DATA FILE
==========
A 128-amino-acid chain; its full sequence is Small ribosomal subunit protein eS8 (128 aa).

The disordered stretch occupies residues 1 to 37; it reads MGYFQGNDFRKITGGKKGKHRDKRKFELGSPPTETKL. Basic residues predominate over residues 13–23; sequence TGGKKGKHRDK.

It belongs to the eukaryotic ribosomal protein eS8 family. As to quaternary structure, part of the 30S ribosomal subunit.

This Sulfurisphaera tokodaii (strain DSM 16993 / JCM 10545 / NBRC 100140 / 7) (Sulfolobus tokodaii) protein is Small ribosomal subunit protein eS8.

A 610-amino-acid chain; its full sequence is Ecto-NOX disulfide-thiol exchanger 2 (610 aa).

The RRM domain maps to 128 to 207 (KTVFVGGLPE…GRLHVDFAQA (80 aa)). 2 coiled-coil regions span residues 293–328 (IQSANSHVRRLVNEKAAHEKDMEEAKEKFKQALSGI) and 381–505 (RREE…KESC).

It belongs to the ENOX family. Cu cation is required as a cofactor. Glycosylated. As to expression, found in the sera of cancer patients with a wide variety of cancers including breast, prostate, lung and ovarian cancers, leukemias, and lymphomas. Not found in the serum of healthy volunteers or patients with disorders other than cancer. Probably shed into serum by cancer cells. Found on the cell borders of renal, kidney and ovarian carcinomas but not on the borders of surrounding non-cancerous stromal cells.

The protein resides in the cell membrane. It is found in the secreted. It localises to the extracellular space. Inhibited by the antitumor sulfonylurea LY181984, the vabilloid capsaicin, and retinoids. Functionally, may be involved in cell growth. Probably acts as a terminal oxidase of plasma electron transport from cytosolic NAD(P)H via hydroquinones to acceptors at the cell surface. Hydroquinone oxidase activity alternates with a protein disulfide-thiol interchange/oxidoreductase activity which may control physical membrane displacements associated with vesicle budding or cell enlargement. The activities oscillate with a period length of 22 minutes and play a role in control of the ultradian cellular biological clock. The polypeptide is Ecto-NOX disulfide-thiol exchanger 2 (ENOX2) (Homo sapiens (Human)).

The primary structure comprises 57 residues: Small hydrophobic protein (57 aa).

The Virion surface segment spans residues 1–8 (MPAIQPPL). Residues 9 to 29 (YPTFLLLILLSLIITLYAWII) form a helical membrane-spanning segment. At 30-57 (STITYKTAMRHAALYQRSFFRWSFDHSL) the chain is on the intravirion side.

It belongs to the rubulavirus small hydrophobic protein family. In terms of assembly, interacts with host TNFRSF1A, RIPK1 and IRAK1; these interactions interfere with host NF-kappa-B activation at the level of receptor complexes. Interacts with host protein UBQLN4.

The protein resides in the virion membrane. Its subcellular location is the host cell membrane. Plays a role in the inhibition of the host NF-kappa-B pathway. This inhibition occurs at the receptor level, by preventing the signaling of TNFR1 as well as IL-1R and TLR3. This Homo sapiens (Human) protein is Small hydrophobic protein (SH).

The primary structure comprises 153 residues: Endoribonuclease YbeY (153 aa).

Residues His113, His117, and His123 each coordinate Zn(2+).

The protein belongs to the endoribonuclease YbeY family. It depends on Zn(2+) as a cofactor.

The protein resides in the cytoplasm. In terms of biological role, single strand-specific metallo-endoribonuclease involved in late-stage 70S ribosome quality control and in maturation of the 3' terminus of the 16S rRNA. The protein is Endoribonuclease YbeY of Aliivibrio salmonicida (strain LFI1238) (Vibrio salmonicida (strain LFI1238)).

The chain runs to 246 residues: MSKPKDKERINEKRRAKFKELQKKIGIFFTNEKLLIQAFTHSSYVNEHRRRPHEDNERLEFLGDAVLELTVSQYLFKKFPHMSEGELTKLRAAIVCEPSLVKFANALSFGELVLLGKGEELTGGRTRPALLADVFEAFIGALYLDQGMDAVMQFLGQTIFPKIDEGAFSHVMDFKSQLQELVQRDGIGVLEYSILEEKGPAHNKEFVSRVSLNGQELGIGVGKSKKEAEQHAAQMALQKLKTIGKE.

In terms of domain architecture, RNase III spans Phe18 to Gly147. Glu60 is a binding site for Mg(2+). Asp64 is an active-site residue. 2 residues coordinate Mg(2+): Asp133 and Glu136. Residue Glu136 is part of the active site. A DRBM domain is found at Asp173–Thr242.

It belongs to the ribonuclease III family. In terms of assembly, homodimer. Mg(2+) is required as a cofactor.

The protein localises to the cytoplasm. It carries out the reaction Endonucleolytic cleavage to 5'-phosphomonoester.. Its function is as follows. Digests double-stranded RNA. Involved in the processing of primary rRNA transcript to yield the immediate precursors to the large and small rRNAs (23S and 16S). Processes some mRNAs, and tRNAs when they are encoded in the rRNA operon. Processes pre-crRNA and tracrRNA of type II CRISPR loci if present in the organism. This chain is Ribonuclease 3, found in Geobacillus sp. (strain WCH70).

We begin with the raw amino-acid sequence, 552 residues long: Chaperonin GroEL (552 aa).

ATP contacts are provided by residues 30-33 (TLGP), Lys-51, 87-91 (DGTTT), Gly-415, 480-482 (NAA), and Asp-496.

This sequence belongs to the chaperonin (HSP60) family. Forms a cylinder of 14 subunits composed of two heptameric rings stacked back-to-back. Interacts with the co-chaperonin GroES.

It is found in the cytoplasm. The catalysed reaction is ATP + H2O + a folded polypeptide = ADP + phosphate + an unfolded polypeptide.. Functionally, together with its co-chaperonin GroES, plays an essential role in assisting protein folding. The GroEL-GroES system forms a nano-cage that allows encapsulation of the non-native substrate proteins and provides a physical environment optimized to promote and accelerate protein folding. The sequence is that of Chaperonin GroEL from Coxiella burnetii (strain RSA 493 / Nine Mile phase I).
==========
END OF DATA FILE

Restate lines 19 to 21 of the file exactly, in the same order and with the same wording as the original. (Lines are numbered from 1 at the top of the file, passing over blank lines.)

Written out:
It belongs to the ribonuclease III family. In terms of assembly, homodimer. Mg(2+) is required as a cofactor.

The protein localises to the cytoplasm. It carries out the reaction Endonucleolytic cleavage to 5'-phosphomonoester.. Its function is as follows. Digests double-stranded RNA. Involved in the processing of primary rRNA transcript to yield the immediate precursors to the large and small rRNAs (23S and 16S). Processes some mRNAs, and tRNAs when they are encoded in the rRNA operon. Processes pre-crRNA and tracrRNA of type II CRISPR loci if present in the organism. This chain is Ribonuclease 3, found in Geobacillus sp. (strain WCH70).

We begin with the raw amino-acid sequence, 552 residues long: Chaperonin GroEL (552 aa).